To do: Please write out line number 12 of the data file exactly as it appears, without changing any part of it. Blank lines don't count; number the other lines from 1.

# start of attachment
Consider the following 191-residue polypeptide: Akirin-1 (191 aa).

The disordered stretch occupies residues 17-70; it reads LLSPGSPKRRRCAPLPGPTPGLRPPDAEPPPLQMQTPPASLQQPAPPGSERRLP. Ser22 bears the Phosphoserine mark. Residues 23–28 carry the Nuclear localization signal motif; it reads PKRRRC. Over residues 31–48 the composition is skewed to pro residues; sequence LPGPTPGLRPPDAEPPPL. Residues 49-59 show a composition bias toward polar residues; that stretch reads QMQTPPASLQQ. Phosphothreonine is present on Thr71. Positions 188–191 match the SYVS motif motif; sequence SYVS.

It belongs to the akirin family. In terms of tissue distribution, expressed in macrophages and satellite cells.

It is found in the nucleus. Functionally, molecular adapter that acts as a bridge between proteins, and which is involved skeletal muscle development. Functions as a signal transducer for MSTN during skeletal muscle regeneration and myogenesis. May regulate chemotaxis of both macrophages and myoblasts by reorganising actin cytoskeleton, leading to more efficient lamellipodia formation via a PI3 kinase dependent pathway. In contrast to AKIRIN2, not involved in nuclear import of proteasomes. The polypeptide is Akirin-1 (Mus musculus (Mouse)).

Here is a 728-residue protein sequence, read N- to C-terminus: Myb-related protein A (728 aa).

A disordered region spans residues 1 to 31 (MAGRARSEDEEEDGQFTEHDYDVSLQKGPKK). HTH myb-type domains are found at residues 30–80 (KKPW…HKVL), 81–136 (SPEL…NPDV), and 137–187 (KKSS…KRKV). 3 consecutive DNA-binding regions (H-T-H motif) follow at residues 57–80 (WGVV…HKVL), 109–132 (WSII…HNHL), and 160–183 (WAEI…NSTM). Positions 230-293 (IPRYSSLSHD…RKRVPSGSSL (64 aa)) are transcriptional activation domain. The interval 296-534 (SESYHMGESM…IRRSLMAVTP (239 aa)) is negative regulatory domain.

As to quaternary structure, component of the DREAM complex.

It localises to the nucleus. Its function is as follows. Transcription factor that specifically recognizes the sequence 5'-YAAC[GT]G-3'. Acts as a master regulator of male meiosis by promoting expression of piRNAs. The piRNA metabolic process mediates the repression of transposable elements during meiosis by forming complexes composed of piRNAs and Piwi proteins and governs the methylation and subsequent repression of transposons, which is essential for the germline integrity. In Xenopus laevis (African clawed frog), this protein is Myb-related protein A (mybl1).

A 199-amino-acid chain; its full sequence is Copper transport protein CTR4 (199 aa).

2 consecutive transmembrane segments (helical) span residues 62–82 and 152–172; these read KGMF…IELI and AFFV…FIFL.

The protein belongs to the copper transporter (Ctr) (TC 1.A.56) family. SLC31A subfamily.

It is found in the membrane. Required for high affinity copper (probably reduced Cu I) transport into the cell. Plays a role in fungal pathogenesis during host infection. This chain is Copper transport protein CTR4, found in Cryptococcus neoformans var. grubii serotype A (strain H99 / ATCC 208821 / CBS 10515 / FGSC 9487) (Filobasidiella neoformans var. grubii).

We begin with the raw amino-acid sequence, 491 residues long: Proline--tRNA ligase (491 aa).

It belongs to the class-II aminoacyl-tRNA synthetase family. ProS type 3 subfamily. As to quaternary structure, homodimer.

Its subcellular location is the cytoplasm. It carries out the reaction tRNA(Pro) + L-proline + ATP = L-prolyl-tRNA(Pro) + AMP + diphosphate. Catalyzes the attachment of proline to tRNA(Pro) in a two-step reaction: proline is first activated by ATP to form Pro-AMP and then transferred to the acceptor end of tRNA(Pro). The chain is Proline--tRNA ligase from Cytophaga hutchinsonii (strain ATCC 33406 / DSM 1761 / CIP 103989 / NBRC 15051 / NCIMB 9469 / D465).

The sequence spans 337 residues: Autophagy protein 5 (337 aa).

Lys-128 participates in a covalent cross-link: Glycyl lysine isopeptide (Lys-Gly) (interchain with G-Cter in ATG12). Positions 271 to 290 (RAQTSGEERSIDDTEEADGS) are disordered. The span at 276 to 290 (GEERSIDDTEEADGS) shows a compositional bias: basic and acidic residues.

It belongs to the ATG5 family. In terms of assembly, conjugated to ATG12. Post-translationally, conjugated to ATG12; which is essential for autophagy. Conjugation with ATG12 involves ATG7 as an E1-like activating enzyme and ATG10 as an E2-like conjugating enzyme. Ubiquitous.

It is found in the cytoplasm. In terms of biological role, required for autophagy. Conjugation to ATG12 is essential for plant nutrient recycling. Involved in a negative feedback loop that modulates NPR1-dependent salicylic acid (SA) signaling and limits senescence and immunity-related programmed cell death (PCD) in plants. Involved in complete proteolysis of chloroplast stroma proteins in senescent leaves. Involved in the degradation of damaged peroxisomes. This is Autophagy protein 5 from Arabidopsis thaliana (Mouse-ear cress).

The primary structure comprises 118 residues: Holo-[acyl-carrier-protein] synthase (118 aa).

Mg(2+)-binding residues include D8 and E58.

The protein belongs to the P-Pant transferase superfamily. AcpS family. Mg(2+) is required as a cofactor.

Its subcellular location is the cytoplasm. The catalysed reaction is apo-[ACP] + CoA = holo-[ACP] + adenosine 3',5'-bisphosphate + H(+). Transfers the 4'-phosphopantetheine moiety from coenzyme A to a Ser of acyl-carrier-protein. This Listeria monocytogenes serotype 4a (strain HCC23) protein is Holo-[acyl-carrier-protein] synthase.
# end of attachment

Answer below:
It is found in the membrane. Required for high affinity copper (probably reduced Cu I) transport into the cell. Plays a role in fungal pathogenesis during host infection. This chain is Copper transport protein CTR4, found in Cryptococcus neoformans var. grubii serotype A (strain H99 / ATCC 208821 / CBS 10515 / FGSC 9487) (Filobasidiella neoformans var. grubii).